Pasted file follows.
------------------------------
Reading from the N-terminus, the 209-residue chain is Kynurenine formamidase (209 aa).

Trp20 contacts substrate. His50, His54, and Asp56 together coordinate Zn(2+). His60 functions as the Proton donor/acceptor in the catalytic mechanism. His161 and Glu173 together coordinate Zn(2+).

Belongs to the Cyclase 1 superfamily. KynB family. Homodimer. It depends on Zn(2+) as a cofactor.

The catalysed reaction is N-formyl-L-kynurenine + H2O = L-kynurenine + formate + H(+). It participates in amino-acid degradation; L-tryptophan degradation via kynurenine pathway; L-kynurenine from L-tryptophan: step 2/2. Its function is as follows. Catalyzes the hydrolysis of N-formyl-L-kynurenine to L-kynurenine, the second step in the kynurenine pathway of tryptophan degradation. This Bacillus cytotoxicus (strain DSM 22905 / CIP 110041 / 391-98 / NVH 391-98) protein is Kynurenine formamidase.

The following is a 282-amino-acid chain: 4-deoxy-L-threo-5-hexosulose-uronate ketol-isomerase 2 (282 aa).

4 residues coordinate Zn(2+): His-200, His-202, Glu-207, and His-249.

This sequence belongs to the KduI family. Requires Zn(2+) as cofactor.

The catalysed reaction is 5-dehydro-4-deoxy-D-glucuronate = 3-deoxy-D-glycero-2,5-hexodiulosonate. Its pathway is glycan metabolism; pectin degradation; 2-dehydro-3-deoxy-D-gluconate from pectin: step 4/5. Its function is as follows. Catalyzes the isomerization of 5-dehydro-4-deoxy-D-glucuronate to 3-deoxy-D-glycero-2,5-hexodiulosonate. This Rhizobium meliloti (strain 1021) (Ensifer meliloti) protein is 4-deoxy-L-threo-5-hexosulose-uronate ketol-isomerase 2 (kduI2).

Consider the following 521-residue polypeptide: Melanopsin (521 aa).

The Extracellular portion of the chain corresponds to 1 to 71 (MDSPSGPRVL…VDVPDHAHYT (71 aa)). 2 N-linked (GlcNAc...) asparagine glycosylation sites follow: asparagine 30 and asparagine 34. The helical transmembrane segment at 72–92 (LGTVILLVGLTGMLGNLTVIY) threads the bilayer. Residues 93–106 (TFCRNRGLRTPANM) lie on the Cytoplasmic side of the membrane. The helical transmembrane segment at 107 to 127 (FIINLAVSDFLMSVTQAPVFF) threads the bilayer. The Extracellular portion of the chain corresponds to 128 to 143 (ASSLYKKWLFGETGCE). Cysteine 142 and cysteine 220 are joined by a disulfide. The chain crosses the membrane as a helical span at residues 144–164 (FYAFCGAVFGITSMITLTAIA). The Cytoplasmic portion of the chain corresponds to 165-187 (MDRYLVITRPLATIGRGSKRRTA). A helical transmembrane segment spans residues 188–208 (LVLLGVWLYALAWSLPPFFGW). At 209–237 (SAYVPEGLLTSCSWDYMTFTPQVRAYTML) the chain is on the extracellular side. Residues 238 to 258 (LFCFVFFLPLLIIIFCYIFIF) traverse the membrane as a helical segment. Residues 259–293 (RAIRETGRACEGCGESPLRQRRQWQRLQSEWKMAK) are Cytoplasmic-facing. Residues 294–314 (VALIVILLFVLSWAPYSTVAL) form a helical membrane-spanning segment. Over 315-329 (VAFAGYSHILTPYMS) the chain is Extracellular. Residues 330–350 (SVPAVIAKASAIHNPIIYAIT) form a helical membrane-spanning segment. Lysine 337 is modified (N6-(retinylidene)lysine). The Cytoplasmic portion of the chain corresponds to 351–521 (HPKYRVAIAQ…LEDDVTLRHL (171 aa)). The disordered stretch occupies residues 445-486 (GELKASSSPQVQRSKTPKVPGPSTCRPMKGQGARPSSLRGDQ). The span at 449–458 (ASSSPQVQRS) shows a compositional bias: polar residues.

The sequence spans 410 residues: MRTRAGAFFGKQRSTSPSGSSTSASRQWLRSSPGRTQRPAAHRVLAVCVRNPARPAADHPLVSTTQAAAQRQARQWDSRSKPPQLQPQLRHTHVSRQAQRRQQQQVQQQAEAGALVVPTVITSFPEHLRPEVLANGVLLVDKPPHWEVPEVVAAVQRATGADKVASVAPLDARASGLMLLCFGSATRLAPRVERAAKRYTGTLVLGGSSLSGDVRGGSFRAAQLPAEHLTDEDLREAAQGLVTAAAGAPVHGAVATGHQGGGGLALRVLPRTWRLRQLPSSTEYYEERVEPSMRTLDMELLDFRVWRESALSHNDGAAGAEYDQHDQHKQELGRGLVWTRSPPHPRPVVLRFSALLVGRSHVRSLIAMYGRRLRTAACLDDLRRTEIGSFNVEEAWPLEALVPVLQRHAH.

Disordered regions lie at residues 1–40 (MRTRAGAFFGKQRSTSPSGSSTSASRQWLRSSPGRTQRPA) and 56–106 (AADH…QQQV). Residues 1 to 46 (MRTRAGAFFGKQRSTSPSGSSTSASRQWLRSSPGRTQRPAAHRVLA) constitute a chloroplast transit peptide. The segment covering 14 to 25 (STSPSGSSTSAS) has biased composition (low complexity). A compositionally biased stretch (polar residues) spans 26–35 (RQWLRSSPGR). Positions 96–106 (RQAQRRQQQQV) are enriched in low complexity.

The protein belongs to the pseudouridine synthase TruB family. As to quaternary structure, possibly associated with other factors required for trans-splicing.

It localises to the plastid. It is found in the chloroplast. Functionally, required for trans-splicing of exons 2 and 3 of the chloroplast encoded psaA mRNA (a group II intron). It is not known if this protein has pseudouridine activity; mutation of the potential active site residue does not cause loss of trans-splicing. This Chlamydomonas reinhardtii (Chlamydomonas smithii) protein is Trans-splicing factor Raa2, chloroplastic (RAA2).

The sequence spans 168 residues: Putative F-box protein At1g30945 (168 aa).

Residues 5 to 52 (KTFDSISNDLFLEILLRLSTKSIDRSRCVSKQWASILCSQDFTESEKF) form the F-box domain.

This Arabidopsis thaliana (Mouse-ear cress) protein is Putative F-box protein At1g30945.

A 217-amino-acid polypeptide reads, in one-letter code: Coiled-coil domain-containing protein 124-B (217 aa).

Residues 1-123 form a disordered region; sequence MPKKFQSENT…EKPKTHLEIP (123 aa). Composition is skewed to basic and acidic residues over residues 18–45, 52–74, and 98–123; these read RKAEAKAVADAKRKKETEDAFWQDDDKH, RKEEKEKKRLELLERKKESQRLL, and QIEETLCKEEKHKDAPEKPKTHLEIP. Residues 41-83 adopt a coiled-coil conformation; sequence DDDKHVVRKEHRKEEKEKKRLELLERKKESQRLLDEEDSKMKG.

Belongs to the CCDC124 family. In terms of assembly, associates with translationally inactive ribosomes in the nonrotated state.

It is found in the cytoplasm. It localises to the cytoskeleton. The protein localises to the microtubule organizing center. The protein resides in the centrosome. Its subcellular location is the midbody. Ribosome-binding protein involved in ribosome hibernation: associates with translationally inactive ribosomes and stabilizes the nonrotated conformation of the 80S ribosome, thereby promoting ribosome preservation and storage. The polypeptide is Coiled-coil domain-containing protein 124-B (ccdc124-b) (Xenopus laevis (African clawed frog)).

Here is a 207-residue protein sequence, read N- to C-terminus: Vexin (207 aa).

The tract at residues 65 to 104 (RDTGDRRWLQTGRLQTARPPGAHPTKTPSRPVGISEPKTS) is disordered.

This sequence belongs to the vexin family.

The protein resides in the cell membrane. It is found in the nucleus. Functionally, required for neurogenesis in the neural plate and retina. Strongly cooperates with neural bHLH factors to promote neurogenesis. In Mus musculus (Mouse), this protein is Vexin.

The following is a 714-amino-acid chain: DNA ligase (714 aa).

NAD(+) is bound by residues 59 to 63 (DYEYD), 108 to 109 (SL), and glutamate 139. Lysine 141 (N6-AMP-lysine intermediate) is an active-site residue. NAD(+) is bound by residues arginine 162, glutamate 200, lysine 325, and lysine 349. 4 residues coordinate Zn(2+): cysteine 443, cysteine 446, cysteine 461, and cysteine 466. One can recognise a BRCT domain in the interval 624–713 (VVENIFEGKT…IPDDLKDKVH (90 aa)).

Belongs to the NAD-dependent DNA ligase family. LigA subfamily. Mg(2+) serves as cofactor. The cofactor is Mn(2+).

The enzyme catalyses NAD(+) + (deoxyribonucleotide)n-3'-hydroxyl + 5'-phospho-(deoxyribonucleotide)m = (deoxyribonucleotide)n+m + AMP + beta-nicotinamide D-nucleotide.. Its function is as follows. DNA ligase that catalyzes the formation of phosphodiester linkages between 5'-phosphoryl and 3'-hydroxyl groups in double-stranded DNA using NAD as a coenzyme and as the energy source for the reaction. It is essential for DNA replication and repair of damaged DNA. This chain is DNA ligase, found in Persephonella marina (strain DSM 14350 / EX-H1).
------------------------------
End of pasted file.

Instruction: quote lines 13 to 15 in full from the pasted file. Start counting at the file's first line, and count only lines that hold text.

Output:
The protein belongs to the pseudouridine synthase TruB family. As to quaternary structure, possibly associated with other factors required for trans-splicing.

It localises to the plastid. It is found in the chloroplast. Functionally, required for trans-splicing of exons 2 and 3 of the chloroplast encoded psaA mRNA (a group II intron). It is not known if this protein has pseudouridine activity; mutation of the potential active site residue does not cause loss of trans-splicing. This Chlamydomonas reinhardtii (Chlamydomonas smithii) protein is Trans-splicing factor Raa2, chloroplastic (RAA2).

The sequence spans 168 residues: Putative F-box protein At1g30945 (168 aa).